Angok Simon Akol, Dr. Isaac Abuga


Microfinance history could be traced back to the nineteenth century when those involved in money lending operated informally, performing functions now established in financial institutions. They provided funds and financing services to small and medium-sized businesses. In many ways, South Sudan's macroeconomic situation was highly problematic. For several years, the country's GDP had been shrinking, and it was expected to continue on the same trajectory. With little evidence available for South Sudan, researchers were aware of no study that had examined microfinance services' impact on the development of SMAs in Juba, Central Equatoria state. The study aimed to examine the correlation between microfinance credit services and the performance of small and medium agribusinesses in Juba, Central Equatoria state, South Sudan. The research engaged in a case study to obtain detailed and realistic information. Pilot testing was conducted at Agricultural bank branches in Central Equatoria state. The target audience for the study was 225 registered agribusinesses located in Central Equatoria state, South Sudan. The sample size of 144 respondents was determined using Slovene's formula. Primary data collection was done through self-administered questionnaires. The data were presented through tables and figures, and data analytics were performed through SPSS V.22 software to obtain correlation coefficients. Findings indicated that while Microfinance Institutions (MFIs) offered affordable interest rates and adaptable collateral requirements, a notable portion of agribusinesses still contended with limited financial access. Nevertheless, MFIs had positively influenced loan accessibility. The study concluded that microfinance credit services in Juba County, CES, South Sudan, played a significant role in the growth and development of small and medium-sized agribusinesses. The study recommended vital steps to enhance microfinance services for small and medium-sized agribusinesses in Juba County, CES, South Sudan. Firstly, Microfinance Institutions (MFIs) should diversify funding sources by partnering with government agencies, donors, and international organizations to expand financial access.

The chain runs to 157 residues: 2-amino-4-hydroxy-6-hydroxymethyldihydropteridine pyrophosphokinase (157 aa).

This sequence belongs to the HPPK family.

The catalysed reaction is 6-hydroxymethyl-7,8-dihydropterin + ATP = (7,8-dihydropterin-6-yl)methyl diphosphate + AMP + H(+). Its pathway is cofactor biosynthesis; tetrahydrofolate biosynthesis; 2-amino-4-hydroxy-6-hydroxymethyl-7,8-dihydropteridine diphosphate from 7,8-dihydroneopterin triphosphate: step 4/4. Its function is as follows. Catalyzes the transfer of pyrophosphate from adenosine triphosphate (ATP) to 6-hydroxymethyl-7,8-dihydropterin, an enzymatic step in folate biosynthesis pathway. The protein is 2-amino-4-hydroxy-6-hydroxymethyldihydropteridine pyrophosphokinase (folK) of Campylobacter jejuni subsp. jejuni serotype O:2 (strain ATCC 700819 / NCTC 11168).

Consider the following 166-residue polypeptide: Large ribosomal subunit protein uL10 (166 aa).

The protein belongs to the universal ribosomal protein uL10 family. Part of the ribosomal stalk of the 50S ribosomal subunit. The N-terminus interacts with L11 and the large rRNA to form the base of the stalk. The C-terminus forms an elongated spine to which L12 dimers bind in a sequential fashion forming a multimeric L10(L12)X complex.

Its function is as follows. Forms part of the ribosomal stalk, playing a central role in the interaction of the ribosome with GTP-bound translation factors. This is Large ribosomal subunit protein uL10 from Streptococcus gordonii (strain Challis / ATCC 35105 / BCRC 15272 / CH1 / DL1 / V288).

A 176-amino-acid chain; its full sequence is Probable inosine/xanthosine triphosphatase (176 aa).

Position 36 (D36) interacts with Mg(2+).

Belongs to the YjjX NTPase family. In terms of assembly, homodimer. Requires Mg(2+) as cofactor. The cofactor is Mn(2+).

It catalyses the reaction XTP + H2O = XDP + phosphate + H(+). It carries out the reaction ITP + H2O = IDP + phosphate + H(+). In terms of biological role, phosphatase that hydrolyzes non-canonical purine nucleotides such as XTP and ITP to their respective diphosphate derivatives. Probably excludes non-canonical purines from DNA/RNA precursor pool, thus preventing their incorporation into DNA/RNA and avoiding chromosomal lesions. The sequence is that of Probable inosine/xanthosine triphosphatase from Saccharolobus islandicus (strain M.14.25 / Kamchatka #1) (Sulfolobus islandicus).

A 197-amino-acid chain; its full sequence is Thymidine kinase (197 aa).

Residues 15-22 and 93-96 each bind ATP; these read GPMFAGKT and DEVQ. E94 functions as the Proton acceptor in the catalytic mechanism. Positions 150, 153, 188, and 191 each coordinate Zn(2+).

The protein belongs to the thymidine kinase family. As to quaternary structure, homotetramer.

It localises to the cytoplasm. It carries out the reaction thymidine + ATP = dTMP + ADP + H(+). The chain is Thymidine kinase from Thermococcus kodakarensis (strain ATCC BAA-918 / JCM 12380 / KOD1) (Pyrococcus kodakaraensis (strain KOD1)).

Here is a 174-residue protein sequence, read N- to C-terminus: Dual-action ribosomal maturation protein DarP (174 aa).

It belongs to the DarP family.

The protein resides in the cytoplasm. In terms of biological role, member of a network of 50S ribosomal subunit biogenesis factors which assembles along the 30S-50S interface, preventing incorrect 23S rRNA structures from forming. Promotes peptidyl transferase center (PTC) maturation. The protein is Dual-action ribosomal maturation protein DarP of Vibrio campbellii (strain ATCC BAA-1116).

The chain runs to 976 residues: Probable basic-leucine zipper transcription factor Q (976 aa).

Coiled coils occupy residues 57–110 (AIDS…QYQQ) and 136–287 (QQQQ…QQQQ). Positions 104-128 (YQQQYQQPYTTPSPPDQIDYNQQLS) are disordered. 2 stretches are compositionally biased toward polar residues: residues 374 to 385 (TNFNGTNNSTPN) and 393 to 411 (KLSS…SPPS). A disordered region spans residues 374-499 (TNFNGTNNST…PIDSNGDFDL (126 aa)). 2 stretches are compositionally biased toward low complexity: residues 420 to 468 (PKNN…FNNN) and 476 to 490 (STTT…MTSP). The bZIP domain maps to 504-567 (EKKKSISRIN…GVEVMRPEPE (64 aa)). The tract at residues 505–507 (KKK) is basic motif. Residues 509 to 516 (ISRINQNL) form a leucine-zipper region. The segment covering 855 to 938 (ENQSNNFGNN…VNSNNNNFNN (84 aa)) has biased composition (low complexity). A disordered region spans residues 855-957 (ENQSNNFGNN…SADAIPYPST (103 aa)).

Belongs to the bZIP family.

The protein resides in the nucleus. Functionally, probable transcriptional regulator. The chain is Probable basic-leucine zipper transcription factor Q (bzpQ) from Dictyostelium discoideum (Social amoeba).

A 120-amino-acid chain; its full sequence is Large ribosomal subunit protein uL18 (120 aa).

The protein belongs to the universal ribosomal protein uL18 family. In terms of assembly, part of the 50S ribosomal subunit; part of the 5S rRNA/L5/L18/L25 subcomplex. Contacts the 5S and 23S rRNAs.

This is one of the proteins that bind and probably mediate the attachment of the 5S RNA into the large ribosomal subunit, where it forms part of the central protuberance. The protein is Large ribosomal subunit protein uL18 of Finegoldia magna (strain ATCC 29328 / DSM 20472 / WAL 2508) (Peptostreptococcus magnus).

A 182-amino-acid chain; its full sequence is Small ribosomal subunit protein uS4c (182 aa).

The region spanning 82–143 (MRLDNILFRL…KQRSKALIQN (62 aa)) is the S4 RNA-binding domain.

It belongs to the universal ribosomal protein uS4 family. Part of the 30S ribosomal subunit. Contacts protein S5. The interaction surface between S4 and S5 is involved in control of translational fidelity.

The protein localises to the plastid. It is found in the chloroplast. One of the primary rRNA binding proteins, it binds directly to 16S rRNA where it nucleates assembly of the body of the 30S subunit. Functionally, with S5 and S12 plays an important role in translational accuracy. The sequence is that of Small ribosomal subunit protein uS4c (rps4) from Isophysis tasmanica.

Keywords: Microfinance Credit Services, Performance, Small and Medium Agribusiness


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